From 1 April 2021, the adult minimum wage will increase to $20.00 per hour.

At the same time, the minimum training rate and the starting out rate for young workers will increase to $16.00 an hour.

Even if your business doesn’t hire many (or any) employees on minimum wage, a raise in pay rates can still impact your business. Common concerns that HR professionals may face when minimum pay rates increase include managing pay relativity, examining business budgets, and keeping records up to date.

To help you address these concerns, here are six questions to ask yourself to prepare your HR department for the upcoming changes to the Minimum Wage Act 1983.

Minimum wage rates as of 1 April 2021:

  •  Adult rate: $20.00 per hour
  •  Training rate: $16.00 per hour
  •  Starting-out rate: $16.00 per hour

These are the new minimum rates that you must pay employees for every hour they work. So, wage workers must have an hourly rate that is at least the minimum wage. And for every extra hour you ask them to work, they must receive at least the minimum wage.

To make sure salaried workers are earning at least the minimum wage, you can divide their pay by the number of hours they work each pay cycle to ensure the average hourly rate is at least the minimum pay rate.  If you pay weekly, minimum pay requirements must be met every single week without exception.

1. Have you let your minimum wage employees know about the pay increase?

All full-time employees earning $18.90 per hour must be paid at a new rate, that’s no less than $20.00 per hour, from 1 April. You’ll need to let your minimum wage employees know about their pay increase on 1 April with a written variation to their agreement. You can send this by email or letter.

All minimum pay changes must appear in the next pay slip after 1 April 2021. It’s possible to delay the increase; for example, if the administrative load makes it impossible to meet the deadline. But you’d still be required to backpay affected employees to 1 April as soon as possible. You should proactively communicate any delays to your staff if you find yourself in this situation.

2. Are all your employment agreements up to date?

Sometimes, in the process of reviewing who’s on minimum wage, you can uncover contracts that are no longer current. If this happens, don’t panic! It’s a great opportunity to get your record-keeping up to date (and at least you found them, and not the Labour Inspectorate!).

3. Do you have a plan to manage pay relativity?

The upcoming minimum wage increase only legally applies to the minimum rate of pay – there’s no requirement that every single employee receives a $1.10 wage increase.

However, some employees earning more than the minimum wage may want to negotiate – or expect – a pay rise to reflect their level of experience or seniority compared to less skilled or experienced colleagues who are now earning similar or better rates than them.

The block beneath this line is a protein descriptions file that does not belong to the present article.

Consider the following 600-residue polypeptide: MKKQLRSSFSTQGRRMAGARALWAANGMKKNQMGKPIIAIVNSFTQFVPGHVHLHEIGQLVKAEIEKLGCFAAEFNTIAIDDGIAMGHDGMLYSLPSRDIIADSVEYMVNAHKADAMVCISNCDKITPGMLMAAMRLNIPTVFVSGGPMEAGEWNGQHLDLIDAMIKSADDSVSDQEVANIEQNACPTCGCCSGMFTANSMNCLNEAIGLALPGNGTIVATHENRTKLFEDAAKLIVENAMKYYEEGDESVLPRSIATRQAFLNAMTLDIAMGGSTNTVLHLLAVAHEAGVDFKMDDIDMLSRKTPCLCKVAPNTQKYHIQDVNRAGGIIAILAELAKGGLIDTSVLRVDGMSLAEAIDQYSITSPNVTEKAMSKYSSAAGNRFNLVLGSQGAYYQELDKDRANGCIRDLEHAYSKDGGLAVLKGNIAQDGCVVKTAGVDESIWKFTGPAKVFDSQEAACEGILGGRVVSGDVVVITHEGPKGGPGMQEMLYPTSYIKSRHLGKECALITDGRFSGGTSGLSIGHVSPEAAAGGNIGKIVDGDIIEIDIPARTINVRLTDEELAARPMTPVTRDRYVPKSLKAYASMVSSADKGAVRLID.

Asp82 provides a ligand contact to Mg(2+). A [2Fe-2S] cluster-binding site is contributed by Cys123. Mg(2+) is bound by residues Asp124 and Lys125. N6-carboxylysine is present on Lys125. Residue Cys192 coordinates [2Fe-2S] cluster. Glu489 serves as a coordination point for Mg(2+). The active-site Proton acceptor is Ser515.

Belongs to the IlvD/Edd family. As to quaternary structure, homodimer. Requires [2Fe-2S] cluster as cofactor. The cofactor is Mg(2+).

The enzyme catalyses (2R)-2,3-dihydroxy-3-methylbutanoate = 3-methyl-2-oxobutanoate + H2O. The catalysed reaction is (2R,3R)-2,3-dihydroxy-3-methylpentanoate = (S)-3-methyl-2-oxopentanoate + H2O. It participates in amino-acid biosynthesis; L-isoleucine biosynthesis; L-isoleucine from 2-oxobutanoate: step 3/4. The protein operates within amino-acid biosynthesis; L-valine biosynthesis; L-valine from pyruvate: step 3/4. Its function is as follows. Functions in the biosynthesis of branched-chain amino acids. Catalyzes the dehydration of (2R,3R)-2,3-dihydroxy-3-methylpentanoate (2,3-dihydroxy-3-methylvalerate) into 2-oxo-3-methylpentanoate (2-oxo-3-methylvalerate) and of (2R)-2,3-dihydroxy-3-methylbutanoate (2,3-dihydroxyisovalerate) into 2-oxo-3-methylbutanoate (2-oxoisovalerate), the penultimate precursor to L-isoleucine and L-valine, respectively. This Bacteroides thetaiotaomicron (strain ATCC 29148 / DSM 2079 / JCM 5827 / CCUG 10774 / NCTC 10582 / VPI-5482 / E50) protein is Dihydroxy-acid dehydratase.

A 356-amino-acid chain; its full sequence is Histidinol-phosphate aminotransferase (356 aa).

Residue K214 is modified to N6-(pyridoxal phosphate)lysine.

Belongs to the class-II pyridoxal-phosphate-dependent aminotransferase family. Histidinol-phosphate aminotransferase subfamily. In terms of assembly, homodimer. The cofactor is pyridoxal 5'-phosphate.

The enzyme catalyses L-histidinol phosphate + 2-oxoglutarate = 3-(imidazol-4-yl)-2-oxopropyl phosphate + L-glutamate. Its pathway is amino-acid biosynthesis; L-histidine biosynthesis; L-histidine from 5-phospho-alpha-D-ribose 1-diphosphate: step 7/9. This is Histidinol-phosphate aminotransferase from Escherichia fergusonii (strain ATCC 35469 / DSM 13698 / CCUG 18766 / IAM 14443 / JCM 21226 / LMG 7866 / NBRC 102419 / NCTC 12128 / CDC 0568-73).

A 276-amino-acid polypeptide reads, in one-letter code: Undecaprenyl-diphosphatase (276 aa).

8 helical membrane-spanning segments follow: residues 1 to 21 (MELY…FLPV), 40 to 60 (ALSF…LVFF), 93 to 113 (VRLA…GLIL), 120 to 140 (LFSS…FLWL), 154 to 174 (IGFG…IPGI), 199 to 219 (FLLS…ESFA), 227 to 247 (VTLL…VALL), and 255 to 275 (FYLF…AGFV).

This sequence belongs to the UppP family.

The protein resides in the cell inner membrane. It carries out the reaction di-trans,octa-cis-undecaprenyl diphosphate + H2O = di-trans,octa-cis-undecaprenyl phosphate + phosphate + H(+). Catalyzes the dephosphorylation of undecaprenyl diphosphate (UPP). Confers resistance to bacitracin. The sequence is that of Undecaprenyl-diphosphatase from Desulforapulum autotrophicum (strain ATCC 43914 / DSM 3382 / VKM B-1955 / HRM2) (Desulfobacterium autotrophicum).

Also, if you pay above the minimum wage to compete with other firms in your industry for top talent, you’ll need to plan for relative increases so you can maintain this strategic position.

In determining a strategy for managing pay relativity, it’s essential to manage affordability, properly understand workforce expectations, and manage them proactively. Two methods to consider include:

  1. Increasing an employee’s $20.00 an hour wage by $1.10 an hour (to maintain the relative difference between their salaries and the minimum wage).
  2. Increasing an employee’s pay rate by an amount that’s reflective of individual ability and performance. You’d need to substantiate this increase through a performance review.

Another way to maintain your ability to attract and retain good people is to consider other non-cash benefits. Especially if remuneration increases are not a viable option, you could offer benefits to more experienced workers in the form of mentoring, training and development opportunities.

4. Have you checked your payroll systems? 

It may seem like an obvious question, but have you checked in with whoever manages your payroll system to ensure they’re ready for the changes?

Even automated payroll systems can make mistakes. And, if you’re still running off a paper-based or manual payroll process, then you must be confident that the wage calculations are correct from 1 April.

5. Do you have salaried workers on minimum wage who could be at risk of working more than 80 hours per fortnight?

From 1 April the new minimum fortnightly rate for full-time salaried employees who work 40 hours per week, is $1600.00. If the applicable employees’ hours of work go above 80 hours per fortnight, then you must pay them an extra $20.00 for each and every hour worked over the 80 hours.

It’s important to check whether any of your low-paid employees on salary are likely to work more than 80 hours in a fortnight. There’s a risk that if an employee earning close to the minimum wage, who works more than 80 hours every two weeks without a top-up for every extra hour, could end up making less than the minimum fortnightly income of $1600.00. This would incur a breach of the minimum wage act.

6. Do you pay wages or salary inclusive of KiwiSaver contributions?

If your employee’s pay is inclusive of KiwiSaver, you’ll need to ensure that you pay at least the new minimum wage after deducting their KiwiSaver contribution. For example, if you take a total remuneration approach to KiwiSaver for an employee who’s on minimum wage, their pay rate should increase to $20.60 an hour. This additional 60 cents would ensure that you’re still paying them the new minimum rate after the 3 per cent employer KiwiSaver contribution.

By working through the six questions above, you can be confident that your business is well-prepared for the minimum pay increase on 1 April 2021.

If you have any questions about the Minimum Wage Act, or how to prepare for these changes in your business, please contact the enableHR team